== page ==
Amphetamine use has historically been especially common among Major League Baseball players and is usually known by the slang term "greenies". In 2006, the MLB banned the use of amphetamines. The ban is enforced through periodic drug-testing. If a player tests positive for amphetamine, the consequences are significant. However, the MLB has received some criticism because the consequences for amphetamine use are dramatically less severe than for anabolic steroid use, with the first offense bringing only a warning and further testing.
Truck drivers, especially long-haul drivers, often take amphetamine to combat symptoms of somnolence and to increase their concentration on driving.
The social and cultural impact of amphetamine has been, and continues to be, quite extensive.
From the 1960s onward, amphetamine has been popular with many youth subcultures in Britain (and other parts of the world) as a recreational drug. It has been commonly used by mods, skinheads, punks, goths and casuals in all night soul and ska dances, punk concerts, basement shows and fighting on the terraces by casuals. Amphetamine is also used by homosexual men, and in the rave culture, to break down inhibitions, as well as keep dancing or having sex for prolonged periods (though in these subcultures, methamphetamine is arguably equally as popular).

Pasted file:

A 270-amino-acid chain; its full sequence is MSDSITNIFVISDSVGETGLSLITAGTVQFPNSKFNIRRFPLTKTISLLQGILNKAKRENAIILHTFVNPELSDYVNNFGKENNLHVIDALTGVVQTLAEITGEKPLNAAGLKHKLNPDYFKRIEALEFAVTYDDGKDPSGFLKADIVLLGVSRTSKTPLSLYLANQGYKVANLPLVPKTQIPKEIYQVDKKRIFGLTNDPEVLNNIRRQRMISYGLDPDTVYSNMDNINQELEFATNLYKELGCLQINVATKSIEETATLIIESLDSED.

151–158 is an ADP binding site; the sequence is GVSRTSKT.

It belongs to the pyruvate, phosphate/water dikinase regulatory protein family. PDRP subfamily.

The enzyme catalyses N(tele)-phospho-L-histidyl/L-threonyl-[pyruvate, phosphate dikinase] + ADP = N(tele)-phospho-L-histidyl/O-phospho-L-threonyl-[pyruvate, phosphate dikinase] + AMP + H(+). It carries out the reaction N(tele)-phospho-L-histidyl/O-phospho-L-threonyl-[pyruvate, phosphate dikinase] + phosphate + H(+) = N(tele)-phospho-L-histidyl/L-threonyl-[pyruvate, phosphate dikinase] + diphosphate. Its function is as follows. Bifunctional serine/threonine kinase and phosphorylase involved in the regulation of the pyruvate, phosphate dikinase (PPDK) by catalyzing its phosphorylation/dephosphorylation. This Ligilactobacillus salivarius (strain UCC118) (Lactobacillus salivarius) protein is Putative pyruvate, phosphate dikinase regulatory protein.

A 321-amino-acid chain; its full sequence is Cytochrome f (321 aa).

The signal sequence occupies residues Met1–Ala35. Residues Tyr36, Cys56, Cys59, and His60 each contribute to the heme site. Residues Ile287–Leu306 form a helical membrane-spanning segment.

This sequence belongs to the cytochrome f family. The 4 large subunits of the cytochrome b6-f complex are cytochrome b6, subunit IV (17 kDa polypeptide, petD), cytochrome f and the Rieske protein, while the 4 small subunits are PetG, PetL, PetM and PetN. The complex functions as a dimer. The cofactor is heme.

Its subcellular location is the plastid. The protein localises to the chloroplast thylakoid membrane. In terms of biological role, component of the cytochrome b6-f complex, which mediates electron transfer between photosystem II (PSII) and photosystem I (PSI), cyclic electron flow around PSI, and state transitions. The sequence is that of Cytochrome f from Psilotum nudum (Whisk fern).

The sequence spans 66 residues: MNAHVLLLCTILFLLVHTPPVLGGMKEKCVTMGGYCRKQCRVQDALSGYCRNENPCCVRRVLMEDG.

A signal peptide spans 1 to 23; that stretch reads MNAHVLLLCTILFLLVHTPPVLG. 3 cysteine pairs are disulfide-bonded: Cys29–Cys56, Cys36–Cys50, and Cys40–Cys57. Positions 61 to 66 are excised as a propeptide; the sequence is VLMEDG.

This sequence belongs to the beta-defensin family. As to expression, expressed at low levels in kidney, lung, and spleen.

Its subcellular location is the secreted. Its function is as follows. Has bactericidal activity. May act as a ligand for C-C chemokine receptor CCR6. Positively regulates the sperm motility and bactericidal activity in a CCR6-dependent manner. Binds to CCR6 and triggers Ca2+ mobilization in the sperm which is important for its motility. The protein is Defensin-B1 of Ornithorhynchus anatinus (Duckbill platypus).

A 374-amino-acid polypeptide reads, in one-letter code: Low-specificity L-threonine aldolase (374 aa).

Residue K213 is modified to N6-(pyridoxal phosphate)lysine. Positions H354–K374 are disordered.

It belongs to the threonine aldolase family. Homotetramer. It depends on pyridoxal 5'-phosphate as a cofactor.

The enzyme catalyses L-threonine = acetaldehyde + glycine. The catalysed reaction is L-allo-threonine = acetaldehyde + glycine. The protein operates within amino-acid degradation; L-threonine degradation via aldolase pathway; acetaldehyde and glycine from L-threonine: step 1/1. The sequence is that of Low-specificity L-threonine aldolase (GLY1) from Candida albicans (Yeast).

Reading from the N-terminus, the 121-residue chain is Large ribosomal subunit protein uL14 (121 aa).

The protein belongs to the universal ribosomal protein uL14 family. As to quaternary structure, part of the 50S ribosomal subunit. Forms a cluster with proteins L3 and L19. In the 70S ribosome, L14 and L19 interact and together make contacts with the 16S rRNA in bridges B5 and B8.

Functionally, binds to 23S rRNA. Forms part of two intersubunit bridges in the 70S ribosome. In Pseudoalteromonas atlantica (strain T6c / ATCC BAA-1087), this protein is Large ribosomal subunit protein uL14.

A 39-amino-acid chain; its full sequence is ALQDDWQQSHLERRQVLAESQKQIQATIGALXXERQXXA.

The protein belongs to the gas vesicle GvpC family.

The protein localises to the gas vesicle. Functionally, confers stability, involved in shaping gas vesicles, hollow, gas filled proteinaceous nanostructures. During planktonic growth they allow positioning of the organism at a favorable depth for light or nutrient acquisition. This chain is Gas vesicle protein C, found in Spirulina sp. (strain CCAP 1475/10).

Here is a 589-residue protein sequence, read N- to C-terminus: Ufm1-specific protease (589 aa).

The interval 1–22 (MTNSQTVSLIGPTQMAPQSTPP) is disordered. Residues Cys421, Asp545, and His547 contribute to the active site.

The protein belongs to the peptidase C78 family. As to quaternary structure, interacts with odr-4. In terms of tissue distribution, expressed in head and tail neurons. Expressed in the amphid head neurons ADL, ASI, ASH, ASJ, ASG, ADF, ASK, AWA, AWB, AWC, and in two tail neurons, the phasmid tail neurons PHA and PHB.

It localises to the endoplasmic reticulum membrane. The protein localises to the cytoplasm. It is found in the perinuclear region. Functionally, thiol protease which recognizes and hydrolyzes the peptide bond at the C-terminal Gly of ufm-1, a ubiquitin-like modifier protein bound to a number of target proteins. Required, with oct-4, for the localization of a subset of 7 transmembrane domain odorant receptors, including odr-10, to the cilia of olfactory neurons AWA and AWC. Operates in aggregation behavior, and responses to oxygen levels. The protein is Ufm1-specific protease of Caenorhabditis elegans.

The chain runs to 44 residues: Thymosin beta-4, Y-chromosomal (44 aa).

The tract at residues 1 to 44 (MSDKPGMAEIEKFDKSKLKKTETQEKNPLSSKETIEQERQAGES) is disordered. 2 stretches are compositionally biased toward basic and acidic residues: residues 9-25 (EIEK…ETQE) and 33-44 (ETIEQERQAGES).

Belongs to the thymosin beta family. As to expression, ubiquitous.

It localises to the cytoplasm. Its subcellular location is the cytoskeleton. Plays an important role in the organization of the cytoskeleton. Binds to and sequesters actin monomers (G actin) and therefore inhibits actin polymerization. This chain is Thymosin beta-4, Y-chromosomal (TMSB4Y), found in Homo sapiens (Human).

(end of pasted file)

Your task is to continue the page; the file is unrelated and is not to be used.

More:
The hippie counterculture was very critical of amphetamines due to the behaviors they cause; beat writer Allen Ginsberg wrote that users ran the risk of becoming a "Frankenstein speed freak". The mods, being working class, were often opposed to the slower, more contemplative, meditative ideals and lifestyle of the hippies. Amphetamines therefore suited their high energy and aggressive aesthetics and lifestyle, whether it was dancing to soul music at all night parties, or fighting rockers.
Scottish author Irvine Welsh often portrays drug use in his novels, though in one of his journalism works he comments on how drugs (including amphetamine) have become part of consumerism and how his novels Trainspotting and Porno reflect the changes in drug use and culture during the years that elapse between the two texts.
Black Metal band Cradle of Filth's song, Nymphetamine, is a pun on the word "amphetamine" itself. The lyrics liken the submission to a succubus to amphetamine addiction, though it could also be seen as a reference to amphetamine psychosis through the hallucinations and paranoia that are a symptom of the condition.
Advertising has also alluded to and portrayed the effects of amphetamine in both serious and humorous ways, especially in anti-drug campaigns. The Montana Meth Project has commissioned a series of public information films showing the effects of methamphetamine on both the user, and society in general. The Partnership for a Drug-Free America has also commissioned public information films depicting the of impact amphetamine use on communities, with both social and environmental consequences.
On the other hand, advertisements for Red bull energy drinks often allude to effects similar to amphetamine in a tongue-in-cheek manner, with the slogan "Red bull gives you wings". One American anti-drug public information film uses humor, parodying a Folgers coffee jingle to raise awareness of the effects of amphetamine abuse.
Internationally, amphetamine is a Schedule II drug under the Convention on Psychotropic Substances.